It was so disrespectful, but they were so dominant at the time, he knew they were in safe hands. His assistant took over, and I wanted to score against them so badly. I didn’t get on in that game, but I really wanted to get a goal. He just created this machine at United, and it’s why even now, nine years after his retirement, we’re still talking about him, and you’ll read pieces on him every day.
Cristiano Ronaldo’s arrival has taken the shine away from United’s youngsters; it’s great news for City
I’ve got to be honest, I never thought Cristiano Ronaldo’s return was going to be a great thing for Manchester United. I knew he’d score goals, but I also knew that he’d take away from the shine of the future, and the youngsters they have. He was always going to score goals, but I didn’t think the rest of the team would score goals as a direct result of him signing; someone was going to suffer. That balance had to work, and I don’t think it has.
If Ronaldo was told ‘look, use your experience, you’re obviously a key player and you’re going to have plenty of game-time, but a key part of this project is these young players coming through’, then it might have been a different story. But, as we can see, Marcus Rashford has gone off the boil, and I think it’s because he’s lost a lot of belief; he’s just sort of been left to figure it out.
Edinson Cavani is another one that’s also suffered, because who starts? Well, it’s Ronaldo; it’s always going to be Ronaldo. So when I saw that news break that he’d signed for them, as a Man City fan, I thought it was good for us. I don’t think City were ever really going to sign Ronaldo. Pep’s teams play the way they play because it’s about the team, not about the individual – and so I truly don’t think it would have ever worked.
It could be a really smart chess move from City, who have already thought a few steps ahead, maybe with one eye on the next summer transfer window, and by forcing United’s hand into signing Ronaldo, it’s likely to be one less team who are going to go after a striker this summer.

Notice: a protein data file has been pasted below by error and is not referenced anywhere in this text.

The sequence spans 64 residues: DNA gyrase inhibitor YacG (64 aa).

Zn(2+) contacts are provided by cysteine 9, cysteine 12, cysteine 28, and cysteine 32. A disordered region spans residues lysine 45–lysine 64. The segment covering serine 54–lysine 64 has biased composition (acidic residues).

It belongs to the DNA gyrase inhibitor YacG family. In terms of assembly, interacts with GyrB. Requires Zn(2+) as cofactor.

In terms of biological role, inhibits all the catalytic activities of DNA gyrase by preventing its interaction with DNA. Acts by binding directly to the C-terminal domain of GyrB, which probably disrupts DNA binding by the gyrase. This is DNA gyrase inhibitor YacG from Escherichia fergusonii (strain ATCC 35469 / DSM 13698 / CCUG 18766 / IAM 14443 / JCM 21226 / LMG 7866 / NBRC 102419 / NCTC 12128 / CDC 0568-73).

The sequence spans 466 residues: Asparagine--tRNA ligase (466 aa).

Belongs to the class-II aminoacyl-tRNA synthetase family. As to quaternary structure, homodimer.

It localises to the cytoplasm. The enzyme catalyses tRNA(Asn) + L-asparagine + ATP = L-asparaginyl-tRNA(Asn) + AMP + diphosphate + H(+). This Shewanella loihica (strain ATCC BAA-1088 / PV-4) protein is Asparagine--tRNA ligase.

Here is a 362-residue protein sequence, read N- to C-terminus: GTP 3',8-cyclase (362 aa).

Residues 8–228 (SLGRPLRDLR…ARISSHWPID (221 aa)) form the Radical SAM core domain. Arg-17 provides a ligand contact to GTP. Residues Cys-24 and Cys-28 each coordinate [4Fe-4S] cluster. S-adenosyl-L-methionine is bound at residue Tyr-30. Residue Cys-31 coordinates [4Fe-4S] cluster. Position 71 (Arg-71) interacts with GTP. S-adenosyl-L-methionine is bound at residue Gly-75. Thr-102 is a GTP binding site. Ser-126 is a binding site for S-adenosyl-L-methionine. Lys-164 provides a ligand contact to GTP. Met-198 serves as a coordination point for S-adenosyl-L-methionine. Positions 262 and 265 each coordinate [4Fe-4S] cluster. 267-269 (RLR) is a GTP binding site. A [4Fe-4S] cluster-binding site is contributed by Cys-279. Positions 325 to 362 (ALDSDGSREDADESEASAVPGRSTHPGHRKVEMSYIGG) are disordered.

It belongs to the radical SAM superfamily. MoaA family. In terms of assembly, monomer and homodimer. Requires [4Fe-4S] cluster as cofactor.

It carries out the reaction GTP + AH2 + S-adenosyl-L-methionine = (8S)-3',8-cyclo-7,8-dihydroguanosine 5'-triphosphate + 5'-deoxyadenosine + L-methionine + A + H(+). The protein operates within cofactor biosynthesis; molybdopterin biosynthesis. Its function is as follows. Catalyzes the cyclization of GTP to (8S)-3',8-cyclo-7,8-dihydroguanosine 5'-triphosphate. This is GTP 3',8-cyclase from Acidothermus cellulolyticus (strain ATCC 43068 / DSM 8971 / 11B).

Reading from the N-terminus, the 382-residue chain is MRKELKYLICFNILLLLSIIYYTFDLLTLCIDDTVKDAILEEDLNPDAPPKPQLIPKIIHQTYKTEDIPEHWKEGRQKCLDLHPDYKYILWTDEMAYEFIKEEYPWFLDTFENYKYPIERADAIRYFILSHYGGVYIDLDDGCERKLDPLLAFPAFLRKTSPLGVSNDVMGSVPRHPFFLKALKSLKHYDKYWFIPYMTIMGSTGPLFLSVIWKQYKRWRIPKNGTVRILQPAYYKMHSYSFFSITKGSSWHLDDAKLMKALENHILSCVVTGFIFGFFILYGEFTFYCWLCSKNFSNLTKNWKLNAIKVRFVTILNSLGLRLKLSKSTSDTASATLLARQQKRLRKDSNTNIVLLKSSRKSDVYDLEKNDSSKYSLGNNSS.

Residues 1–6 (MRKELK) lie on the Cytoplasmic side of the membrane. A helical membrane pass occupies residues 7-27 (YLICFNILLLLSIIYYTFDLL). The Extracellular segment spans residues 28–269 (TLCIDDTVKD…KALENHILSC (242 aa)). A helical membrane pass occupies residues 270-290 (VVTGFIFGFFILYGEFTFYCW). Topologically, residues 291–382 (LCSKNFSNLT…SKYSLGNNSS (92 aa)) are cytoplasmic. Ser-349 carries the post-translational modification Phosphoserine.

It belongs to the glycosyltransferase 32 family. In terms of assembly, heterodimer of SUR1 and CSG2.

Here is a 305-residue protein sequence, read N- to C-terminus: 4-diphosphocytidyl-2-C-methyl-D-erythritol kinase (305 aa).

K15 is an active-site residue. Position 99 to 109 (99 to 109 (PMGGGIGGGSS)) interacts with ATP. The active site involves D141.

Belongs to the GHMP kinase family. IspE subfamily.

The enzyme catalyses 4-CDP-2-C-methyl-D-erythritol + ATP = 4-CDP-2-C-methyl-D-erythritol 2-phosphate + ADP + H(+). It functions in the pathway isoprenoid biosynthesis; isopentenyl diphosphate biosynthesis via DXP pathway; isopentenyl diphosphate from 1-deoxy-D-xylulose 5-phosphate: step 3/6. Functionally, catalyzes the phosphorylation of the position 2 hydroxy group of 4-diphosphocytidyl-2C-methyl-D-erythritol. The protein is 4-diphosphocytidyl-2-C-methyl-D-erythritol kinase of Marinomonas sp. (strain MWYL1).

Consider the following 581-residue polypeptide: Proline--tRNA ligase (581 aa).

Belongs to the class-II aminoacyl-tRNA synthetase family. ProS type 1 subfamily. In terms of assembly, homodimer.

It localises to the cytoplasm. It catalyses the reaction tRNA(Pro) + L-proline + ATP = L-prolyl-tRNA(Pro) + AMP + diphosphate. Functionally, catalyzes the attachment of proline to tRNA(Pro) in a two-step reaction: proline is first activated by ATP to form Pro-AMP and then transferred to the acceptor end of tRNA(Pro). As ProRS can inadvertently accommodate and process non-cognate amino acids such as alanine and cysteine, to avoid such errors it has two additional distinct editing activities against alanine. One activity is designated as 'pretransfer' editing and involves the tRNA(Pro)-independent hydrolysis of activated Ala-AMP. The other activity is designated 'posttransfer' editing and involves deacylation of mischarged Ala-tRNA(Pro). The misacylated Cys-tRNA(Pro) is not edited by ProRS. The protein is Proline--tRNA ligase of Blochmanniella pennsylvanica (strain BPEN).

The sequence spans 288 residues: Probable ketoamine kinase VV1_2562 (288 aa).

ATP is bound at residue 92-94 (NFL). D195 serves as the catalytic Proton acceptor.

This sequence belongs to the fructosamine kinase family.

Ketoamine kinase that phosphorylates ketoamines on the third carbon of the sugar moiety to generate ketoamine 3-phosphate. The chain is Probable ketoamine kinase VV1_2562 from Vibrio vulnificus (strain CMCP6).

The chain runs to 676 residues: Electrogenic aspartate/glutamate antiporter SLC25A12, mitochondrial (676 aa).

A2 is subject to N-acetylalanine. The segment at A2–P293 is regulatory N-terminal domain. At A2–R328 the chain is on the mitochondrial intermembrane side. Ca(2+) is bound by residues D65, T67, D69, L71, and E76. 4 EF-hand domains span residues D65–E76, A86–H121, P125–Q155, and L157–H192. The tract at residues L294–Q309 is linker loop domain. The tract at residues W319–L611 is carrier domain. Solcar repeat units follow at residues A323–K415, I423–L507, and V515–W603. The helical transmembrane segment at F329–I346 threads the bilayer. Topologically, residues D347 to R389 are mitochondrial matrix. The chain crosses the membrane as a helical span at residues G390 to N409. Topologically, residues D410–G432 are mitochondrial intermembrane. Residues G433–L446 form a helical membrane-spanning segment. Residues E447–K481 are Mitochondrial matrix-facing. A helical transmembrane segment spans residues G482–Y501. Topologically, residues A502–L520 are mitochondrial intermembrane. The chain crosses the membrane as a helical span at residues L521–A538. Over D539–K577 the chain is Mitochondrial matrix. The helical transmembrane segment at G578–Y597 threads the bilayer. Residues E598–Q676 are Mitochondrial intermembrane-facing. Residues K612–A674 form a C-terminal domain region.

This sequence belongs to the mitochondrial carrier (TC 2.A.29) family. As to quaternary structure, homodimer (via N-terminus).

Look, I’ve been around the club long enough to know that they hardly ever get these decisions wrong. Whether that’s on the pitch or off it, they have experts across all areas, so I wouldn’t be surprised at all if City are making chess moves here that no one else has even thought of.
It doesn’t matter who replaces Rangnick; it’ll be the same model… come in, spend some time there, fail, get replaced
Manchester United need a new model from the ground up, quite simply. The academy has to be a part of what they’re developing for the first team. I think they’ll always have the approach of ‘we can just buy the best player, the most expensive player, put him in and that player will deliver the goods’.
That was OK back 10 years ago when they were winning things, because Sir Alex Ferguson had his model, and it was a tried and tested success. But today, there are question marks around their style of play. How are their academy products playing, and how similar is that to the first team? And then you’ve got to look at the players as a whole… do they 100% believe in what’s happening at the club?
Above anything else, developing a new model needs to be looked at first. Forget who the next manager might be, because the next manager is going to come in, spend some time there, fail, and then get replaced by someone else. I think they need to look a lot deeper. It’s nothing to do with the manager; they’ve had so many different styles and approaches since Sir Alex left the club.
There’s been no continuity among those names who have come in. They’ve just cherry-picked names out there; Louis van Gaal, Jose Mourinho, “he’ll do, he’ll do”. And that’s why I say there are deeper, underlying issues going on there that they need to figure out.
We often hear pundits talk about United and question their style of play, because no one really knows what it’s supposed to be right now. For years it was a very ‘throw the kitchen sink’ approach; you score three, we’ll score four. But they had the players to do that, and everyone bought into that model. But if you go and throw the kitchen sink at teams today, you’ll get picked open, because teams are much cleverer now. There’s a long-term project there, and it needs addressing.
With Cristiano Ronaldo playing every minute of every game, it impacts the whole team, because they can’t press. And if you can’t press, you have to have a tactical shrewdness about you, and that comes down to the manager. Do they have a tactical manager, like a Pep Guardiola or a Jurgen Klopp, who can adapt and still play a game without a high press? I put that forward as a genuine question, by the way, because I don’t know Ralf Rangnick all too well.